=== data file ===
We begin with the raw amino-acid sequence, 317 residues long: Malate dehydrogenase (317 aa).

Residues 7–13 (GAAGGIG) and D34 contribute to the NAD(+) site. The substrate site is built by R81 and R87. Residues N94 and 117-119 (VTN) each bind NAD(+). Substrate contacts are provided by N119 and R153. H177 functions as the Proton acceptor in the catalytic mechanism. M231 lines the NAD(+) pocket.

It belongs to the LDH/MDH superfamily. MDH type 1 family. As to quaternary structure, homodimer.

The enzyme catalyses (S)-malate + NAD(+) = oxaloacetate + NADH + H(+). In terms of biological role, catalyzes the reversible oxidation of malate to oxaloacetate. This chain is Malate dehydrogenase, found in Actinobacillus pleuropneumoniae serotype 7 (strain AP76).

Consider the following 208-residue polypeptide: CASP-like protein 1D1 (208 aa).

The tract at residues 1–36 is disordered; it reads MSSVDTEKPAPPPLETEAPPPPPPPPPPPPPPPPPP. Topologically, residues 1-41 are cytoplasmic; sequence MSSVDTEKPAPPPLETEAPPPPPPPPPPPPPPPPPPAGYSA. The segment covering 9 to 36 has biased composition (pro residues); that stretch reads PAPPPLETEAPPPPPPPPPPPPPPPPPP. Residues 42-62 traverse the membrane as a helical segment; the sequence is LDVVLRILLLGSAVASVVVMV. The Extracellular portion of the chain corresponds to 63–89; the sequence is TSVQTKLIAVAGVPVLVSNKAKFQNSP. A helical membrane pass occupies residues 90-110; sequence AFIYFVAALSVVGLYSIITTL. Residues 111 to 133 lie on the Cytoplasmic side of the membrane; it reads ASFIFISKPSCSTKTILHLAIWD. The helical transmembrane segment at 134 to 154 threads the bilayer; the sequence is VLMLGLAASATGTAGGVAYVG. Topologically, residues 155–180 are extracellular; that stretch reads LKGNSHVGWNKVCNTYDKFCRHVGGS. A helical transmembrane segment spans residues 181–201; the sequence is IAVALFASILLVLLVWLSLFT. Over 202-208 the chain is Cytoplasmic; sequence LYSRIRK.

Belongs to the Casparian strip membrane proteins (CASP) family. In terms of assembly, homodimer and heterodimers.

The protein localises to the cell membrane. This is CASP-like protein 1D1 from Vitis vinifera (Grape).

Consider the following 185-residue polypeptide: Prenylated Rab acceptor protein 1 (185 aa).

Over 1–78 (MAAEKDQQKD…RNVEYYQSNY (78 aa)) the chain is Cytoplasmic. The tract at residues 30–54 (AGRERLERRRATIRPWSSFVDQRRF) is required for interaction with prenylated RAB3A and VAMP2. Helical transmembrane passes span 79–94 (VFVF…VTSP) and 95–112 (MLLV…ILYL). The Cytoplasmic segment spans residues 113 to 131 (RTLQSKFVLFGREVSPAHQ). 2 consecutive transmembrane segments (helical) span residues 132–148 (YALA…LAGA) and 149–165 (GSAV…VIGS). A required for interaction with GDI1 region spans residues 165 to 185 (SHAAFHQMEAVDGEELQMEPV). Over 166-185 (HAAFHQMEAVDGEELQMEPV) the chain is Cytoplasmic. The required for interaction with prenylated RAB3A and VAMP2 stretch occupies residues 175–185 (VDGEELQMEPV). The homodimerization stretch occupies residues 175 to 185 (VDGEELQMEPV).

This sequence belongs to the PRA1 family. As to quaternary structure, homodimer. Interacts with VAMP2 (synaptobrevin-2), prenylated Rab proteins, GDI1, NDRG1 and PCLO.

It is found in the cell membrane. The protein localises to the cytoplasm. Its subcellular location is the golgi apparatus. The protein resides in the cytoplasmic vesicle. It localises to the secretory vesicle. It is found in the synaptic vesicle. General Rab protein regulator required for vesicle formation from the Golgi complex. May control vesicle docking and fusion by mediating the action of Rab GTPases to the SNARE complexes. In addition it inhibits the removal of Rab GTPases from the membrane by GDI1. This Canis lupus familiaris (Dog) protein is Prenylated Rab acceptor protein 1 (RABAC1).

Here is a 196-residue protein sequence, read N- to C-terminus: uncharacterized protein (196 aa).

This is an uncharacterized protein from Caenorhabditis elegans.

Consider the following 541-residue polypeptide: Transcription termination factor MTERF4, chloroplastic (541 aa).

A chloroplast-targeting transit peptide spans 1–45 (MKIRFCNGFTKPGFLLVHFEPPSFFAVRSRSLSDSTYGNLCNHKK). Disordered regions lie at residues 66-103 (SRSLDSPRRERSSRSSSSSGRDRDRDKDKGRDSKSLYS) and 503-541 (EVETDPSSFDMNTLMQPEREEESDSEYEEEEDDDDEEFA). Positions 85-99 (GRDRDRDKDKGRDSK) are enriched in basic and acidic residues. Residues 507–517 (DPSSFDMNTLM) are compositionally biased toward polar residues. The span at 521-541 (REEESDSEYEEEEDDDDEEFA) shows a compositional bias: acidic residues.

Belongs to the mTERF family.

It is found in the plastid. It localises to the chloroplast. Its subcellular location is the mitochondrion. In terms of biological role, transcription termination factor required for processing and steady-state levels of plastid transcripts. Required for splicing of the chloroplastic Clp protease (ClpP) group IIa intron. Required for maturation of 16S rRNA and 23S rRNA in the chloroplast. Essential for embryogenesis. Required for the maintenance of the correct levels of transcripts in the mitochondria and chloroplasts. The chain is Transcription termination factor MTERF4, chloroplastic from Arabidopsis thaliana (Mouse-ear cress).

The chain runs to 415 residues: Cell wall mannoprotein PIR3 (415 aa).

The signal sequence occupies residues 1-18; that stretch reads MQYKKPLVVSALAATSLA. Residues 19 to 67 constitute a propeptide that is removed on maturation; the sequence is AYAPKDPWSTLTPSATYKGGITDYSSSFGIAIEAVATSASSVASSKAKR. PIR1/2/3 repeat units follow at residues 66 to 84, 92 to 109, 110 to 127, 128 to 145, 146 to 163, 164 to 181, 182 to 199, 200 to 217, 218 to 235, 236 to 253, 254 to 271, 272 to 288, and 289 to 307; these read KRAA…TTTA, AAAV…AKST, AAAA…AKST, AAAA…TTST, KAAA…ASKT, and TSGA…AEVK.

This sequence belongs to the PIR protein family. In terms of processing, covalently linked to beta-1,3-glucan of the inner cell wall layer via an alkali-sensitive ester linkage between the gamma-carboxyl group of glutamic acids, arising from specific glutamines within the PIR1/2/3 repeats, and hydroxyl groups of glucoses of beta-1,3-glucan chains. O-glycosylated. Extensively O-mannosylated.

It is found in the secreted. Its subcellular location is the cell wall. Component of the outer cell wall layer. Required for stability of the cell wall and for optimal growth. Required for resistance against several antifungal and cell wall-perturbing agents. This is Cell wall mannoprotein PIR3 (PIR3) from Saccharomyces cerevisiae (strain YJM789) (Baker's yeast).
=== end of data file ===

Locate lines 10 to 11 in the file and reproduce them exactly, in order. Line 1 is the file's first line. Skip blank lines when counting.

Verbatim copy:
Over 1–78 (MAAEKDQQKD…RNVEYYQSNY (78 aa)) the chain is Cytoplasmic. The tract at residues 30–54 (AGRERLERRRATIRPWSSFVDQRRF) is required for interaction with prenylated RAB3A and VAMP2. Helical transmembrane passes span 79–94 (VFVF…VTSP) and 95–112 (MLLV…ILYL). The Cytoplasmic segment spans residues 113 to 131 (RTLQSKFVLFGREVSPAHQ). 2 consecutive transmembrane segments (helical) span residues 132–148 (YALA…LAGA) and 149–165 (GSAV…VIGS). A required for interaction with GDI1 region spans residues 165 to 185 (SHAAFHQMEAVDGEELQMEPV). Over 166-185 (HAAFHQMEAVDGEELQMEPV) the chain is Cytoplasmic. The required for interaction with prenylated RAB3A and VAMP2 stretch occupies residues 175–185 (VDGEELQMEPV). The homodimerization stretch occupies residues 175 to 185 (VDGEELQMEPV).

This sequence belongs to the PRA1 family. As to quaternary structure, homodimer. Interacts with VAMP2 (synaptobrevin-2), prenylated Rab proteins, GDI1, NDRG1 and PCLO.